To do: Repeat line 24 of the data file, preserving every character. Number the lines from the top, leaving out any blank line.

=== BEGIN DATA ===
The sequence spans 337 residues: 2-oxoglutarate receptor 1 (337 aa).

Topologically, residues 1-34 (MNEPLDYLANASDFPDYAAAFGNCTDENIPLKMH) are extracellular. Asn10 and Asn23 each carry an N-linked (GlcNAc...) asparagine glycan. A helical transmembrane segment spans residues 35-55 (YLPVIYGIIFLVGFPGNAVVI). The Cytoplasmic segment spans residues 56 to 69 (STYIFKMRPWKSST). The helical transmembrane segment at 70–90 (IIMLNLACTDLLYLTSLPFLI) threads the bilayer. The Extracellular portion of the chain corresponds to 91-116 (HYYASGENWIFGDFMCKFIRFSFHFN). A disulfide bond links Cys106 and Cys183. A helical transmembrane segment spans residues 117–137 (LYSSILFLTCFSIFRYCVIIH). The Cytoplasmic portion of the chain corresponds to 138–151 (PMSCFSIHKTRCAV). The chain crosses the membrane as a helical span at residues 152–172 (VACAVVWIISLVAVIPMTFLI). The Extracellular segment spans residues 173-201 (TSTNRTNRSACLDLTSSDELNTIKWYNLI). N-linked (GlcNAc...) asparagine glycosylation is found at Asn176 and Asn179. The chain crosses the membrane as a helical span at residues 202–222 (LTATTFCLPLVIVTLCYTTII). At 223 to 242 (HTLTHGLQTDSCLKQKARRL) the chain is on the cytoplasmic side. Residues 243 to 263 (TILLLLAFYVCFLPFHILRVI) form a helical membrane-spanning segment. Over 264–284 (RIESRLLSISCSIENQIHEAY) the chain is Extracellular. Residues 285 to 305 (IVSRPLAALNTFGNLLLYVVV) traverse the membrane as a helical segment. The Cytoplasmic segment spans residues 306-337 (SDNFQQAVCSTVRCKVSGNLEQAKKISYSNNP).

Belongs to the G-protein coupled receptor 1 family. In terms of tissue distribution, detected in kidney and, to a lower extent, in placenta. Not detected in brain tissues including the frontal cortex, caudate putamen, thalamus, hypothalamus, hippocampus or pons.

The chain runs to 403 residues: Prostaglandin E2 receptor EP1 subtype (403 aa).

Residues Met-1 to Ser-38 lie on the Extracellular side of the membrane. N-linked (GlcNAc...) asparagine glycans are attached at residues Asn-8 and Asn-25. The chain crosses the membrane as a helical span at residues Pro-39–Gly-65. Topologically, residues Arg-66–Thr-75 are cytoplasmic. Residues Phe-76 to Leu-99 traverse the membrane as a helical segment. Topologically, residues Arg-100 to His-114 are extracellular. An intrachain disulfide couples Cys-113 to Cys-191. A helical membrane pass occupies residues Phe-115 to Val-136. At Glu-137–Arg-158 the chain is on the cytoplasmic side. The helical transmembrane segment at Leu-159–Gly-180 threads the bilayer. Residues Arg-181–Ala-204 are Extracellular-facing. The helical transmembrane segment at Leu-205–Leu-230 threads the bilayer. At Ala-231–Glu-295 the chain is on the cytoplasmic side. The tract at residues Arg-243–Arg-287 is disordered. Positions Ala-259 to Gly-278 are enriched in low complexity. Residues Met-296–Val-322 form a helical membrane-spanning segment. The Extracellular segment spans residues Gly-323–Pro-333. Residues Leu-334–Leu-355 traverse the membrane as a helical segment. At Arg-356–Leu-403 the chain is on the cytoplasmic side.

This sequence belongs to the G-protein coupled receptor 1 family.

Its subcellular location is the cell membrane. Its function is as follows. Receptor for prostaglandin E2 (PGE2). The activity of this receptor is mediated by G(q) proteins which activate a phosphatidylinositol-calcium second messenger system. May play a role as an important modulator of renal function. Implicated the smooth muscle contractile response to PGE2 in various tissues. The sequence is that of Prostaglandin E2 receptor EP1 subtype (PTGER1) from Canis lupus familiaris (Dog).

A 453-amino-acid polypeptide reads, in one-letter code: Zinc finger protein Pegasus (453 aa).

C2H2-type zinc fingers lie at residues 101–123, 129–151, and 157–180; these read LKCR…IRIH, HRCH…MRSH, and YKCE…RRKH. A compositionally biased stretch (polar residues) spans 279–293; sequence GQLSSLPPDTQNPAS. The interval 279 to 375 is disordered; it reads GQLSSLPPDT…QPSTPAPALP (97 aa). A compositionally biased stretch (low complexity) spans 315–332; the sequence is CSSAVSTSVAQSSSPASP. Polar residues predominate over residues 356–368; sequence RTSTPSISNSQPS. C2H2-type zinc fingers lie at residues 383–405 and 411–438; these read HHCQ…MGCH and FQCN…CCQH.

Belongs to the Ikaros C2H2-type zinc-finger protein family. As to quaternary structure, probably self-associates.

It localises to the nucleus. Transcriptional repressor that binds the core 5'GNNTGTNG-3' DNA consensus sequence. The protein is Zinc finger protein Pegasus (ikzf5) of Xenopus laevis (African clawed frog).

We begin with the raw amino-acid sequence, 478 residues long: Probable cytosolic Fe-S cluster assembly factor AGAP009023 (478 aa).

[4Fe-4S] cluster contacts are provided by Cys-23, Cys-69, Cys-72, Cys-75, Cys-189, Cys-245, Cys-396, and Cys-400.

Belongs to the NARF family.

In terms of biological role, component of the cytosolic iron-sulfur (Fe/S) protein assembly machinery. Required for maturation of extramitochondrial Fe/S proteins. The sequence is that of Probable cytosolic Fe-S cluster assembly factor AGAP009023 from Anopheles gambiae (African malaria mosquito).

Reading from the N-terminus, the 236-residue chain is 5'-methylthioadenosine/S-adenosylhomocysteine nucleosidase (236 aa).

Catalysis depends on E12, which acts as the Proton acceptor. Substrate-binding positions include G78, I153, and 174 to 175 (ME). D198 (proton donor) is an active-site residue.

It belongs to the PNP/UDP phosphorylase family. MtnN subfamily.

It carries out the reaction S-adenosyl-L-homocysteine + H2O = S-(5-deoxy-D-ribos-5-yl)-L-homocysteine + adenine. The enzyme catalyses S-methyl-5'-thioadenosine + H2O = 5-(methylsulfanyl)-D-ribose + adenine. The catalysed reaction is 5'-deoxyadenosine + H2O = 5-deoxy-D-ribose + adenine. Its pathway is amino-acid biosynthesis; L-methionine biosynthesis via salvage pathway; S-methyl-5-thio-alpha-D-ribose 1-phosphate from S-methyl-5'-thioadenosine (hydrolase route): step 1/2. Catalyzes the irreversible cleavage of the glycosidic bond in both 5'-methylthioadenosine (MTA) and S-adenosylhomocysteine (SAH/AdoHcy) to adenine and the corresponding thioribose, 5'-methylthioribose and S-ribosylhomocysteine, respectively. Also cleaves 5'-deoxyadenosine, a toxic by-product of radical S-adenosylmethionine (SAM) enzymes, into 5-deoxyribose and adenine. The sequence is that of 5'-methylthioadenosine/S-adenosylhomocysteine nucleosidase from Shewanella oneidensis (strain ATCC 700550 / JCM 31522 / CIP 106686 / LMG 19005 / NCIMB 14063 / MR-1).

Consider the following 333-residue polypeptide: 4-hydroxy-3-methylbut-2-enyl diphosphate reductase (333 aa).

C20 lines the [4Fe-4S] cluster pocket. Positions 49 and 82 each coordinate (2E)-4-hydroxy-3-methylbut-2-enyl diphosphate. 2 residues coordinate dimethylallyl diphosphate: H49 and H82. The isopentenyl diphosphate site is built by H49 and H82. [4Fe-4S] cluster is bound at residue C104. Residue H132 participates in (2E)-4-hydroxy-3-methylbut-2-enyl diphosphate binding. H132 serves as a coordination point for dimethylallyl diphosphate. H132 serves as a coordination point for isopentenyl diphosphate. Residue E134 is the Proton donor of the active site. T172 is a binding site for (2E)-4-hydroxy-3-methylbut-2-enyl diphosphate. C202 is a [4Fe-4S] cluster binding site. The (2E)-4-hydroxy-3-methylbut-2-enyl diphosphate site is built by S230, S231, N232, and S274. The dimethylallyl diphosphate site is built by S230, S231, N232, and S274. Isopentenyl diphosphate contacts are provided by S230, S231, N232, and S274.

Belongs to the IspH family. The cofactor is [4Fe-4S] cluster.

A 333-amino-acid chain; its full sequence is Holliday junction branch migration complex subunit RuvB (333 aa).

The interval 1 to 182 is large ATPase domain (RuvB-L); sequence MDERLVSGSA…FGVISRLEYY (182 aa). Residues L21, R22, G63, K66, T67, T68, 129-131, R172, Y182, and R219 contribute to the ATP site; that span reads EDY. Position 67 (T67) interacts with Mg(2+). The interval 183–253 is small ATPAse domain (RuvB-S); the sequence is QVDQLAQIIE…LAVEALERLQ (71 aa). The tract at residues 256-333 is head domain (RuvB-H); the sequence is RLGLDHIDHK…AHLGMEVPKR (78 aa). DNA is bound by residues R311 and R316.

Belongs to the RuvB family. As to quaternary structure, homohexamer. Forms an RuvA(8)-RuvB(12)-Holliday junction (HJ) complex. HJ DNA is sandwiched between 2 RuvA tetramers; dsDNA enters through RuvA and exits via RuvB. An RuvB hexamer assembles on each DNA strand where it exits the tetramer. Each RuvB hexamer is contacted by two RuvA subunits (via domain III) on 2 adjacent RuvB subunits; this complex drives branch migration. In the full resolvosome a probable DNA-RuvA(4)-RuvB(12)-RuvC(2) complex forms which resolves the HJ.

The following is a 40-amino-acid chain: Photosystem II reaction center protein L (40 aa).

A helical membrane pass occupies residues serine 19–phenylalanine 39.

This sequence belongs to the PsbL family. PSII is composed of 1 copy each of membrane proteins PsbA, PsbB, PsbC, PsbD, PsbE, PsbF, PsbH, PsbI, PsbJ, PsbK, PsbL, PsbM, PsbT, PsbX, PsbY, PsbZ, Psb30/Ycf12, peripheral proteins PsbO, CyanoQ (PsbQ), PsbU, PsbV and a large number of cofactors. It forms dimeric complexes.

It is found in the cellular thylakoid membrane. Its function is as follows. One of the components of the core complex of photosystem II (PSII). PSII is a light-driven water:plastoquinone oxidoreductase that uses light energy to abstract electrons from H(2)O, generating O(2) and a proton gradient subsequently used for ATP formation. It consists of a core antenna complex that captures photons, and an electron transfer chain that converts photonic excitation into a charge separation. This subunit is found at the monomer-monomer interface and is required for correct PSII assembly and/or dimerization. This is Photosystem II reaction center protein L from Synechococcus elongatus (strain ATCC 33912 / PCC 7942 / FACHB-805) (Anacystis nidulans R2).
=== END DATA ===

The interval 1 to 182 is large ATPase domain (RuvB-L); sequence MDERLVSGSA…FGVISRLEYY (182 aa). Residues L21, R22, G63, K66, T67, T68, 129-131, R172, Y182, and R219 contribute to the ATP site; that span reads EDY. Position 67 (T67) interacts with Mg(2+). The interval 183–253 is small ATPAse domain (RuvB-S); the sequence is QVDQLAQIIE…LAVEALERLQ (71 aa). The tract at residues 256-333 is head domain (RuvB-H); the sequence is RLGLDHIDHK…AHLGMEVPKR (78 aa). DNA is bound by residues R311 and R316.